Plain and simple, the title spells it out: this is Alan Sparhawk of Low playing the guitar. But there's nothing simple about the way he plays it. The music is involving, filling the room with mood. The mood is both harrowing and meditative. The general tone of Low's music dark yet oddly peaceful is here. The minimalist approach is sometimes disguised in clouds of reverb, though other times what we hear is stark and quiet. Sparhawk lets his guitar resonate, repeat, circle around until it builds into a slow-moving. But he also plays in a fiery way that doesn't avoid shredding displays of technique. That's true well before he covers Van Halen's "Eruption," even. Beautifully balancing explosion with the aura of a unpopulated, never-ending landscape, the music is mysterious, visceral, and completely haunting from start to finish. {mp3} dave heaton

Kara Suzanne and the Gojo Hearts, Aumsville EP (self-released)

I'm generally hesitant about indie releases that fall into the general realm of alt-country, country-rock, etc., because so many of them end up being fairly dull, cookie-cutter affairs. This three-song EP by Kara Suzanne and the Gojo Hearts is another story altogether. Though the group does fit that general category of traditional-leaning country with more of a modern pop-rock sensibility, their music has so much more heart and style than many of their contemporaries. Kara Suzanne's songs are humorous but also moving, particularly the EP's middle track "I Promise." That song forms gently around a narrative about a lying ex-boyfriend using a worn-out pick-up line, but it also pulls a certain amount of feeling out of the line itself. That track is sandwiched between a ballad that takes a more serious, melancholy approach to a lover's kiss-off and a quick, upbeat barnburner that jokes about numerology but also has some real pain inside it. All three songs sparkle on the outside, yearn on the inside, and leave me wanting more. dave heaton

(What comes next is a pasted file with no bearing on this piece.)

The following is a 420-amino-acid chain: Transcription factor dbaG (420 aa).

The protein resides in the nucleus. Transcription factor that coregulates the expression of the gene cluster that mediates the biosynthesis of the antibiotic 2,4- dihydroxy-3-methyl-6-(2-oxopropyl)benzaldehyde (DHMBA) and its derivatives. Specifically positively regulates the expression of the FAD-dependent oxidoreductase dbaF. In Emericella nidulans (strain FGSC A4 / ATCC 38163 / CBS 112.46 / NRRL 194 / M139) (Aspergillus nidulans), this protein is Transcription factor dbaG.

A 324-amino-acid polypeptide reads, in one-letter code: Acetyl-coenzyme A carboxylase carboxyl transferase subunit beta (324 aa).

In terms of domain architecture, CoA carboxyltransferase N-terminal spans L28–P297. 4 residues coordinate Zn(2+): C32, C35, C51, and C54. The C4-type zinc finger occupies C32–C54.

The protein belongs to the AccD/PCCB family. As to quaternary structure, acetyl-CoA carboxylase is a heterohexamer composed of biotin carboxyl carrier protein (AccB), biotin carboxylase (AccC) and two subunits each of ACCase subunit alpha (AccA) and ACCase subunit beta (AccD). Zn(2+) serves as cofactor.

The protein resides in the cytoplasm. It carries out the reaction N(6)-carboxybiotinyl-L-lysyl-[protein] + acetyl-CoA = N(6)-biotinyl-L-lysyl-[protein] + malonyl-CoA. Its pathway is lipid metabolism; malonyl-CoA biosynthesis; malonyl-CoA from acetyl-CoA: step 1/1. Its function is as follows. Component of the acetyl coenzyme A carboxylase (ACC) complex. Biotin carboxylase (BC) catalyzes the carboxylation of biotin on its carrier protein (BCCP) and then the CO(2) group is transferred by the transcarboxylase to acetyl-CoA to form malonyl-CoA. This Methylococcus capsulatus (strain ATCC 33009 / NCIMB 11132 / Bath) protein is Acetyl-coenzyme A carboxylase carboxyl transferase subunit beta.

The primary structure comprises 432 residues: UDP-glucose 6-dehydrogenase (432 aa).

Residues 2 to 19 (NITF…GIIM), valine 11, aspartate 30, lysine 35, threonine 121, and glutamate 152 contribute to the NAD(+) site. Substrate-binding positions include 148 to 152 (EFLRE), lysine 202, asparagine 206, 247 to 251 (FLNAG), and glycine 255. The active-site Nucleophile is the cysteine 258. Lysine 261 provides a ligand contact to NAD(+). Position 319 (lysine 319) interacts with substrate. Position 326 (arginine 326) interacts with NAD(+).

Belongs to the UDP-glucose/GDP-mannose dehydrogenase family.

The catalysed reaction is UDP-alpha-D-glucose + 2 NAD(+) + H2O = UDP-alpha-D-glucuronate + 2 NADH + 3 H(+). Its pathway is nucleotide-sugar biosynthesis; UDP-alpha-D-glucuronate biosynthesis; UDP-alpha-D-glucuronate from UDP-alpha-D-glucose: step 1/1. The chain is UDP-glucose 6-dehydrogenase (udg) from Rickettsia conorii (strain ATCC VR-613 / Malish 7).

Track a Tiger, Woke Up Early the Day I Died (Future Appletree)

There's a song on this Track a Tiger album called "It's Pretty Hard to Go Home (After Something Like That)" that always lingers for me after the album ends. There's a haunting tone of consideration, as acoustic guitars are gently strummed, a cello is played, and Jim Vallet sings words that touch on something awful that's happened a car accident maybe and allude to relationship turmoil, but also have a determination, a certain rough sense of hope: "And I'm real, real heavy into staying alive." The song lingers not because it's the best one on the album, necessarily, but because it's like a tightly wrapped-up summary of the album's mood of reflection, of hurt intertwined with hope. It's in many ways a quiet, gentle, introspective album, with a late night/early morning mood, in the general world of dreamy, patient, fairly minimalist, folk-like music. There's hurt and regret and hardships in the lyrics, for sure. But there's also a brightness to the album, a certain low-key pop spunkiness that keeps the songs absolutely attractive and infectious through and through. It's a fantastic album from this Chicago/Iowa band fantastic for that perfect balance of hurt and healing that's in the music and the lyrics. And for the melodies, the harmonies, the zone-out tone that's just beneath the surface of the hooks. An extremely affable album, one that I keep playing, one that keeps staying present in my thoughts. {mp3} dave heaton